Communication, communication, communication" may well have unseated the longstanding "location, location, location" maxim for retailers in 1996.
At the heart of nearly every technology investment and strategy this year was the desire to improve, excite, streamline and cut costs of communicating information from person to person and system to system.
Retailers beefed up networking capability to speed productivity at the point of sale and improve data access at headquarters, while at the same time pursuing loftier goals with multimedia computer technology and the Internet.
High-performance computers, for example, brought new action, interaction, color and graphics to the task of staff training. Internet projects that link retailers to one another through e-mail became prevalent in 1996 and look to be followed soon by live electronic "chat sessions" hosted on company World Wide Web sites.
Communicating useful information -- not merely static data -- about personal-behavior patterns became increasingly sophisticated in the areas of loss prevention and frequent-shopper programs.
Using advanced systems that collect and analyze data about their cashiers' activities, retailers became more adept at reducing their exposure to employee theft. In similar ways, retailers studied the behavior patterns of frequent-shopper club members and used the resulting data to develop effective promotional incentives to reward and retain their most profitable shoppers.
Here are some of the retail systems and marketing highlights of 1996:
Multimedia computer-based training systems enjoyed a stellar year in 1996, with a wave of retailers, both big and small, testing and then quickly rolling out the technology.
The rapid return on the investment from the systems, which consistently cut training time and related labor costs by half, is the key driver to the wide acceptance of the technology, retailers said. Those tangible results, in combination with dropping costs of personal computers, made the systems an easier sell to top management than perhaps other developing technologies.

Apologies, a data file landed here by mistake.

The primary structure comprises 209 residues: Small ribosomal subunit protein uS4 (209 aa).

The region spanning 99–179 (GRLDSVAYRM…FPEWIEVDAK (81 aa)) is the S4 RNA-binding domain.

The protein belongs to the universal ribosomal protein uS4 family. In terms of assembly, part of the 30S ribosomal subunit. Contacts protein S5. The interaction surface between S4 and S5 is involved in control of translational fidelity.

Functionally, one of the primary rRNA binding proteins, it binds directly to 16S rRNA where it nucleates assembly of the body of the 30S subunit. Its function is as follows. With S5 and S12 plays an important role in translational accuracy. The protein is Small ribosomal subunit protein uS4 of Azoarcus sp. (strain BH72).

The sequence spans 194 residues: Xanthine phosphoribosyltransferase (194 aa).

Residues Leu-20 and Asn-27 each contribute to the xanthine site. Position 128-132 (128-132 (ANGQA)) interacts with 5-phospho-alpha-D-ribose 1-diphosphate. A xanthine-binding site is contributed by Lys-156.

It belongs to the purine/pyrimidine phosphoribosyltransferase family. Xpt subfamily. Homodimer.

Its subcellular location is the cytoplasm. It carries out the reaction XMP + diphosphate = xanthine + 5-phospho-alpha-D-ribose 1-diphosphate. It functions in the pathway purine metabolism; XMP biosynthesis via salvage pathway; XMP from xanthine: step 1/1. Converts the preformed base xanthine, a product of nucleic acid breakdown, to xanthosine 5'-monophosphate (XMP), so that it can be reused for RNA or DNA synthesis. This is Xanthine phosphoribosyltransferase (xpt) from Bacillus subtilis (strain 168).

Once convinced of these systems' ability to effectively communicate information about front-end procedures, retailers quickly went to work to expand applications to include other store areas, such as deli and bakery operations, customer service, safety procedures and even corporate sexual harassment policies.
The program under way at H.E. Butt Grocery Co., San Antonio, stands out among some of the others perhaps because of the level of creativity involved. The chain is developing its own software and intends to exploit the interactive and graphic capability of personal computers.
Early this fall, H-E-B was working on a program that drove home the importance of safe food handling with computer-animated growth of bacteria displayed on the computer screen in full color.
Meanwhile at Finast, Maple Heights, Ohio, the areas of training earmarked for computers run the gamut from telephone etiquette to cash-office management and Occupational Safety and Hazard Administration guidelines.
Finast rolled out the systems to 42 stores early in the year and saw average per-person training time plummet from 24 hours to 12 hours. Payback on investments in the systems were projected at 14 months, a company executive told SN during the MarkeTechnics conference in February.
Smaller chains such as 17-store Scott's Foods Stores, Fort Wayne, Ind., and 23-store Niemann Foods, Quincy, Ill., said their programs resulted in fewer cashier errors and faster scan rates, due in large part to the heightened level of confidence their computer-trained staff developed.
Looking past the allure of on-line home shopping, retailers began to refine and redirect their Internet strategies in 1996 by focusing more on opportunities to improve internal communications.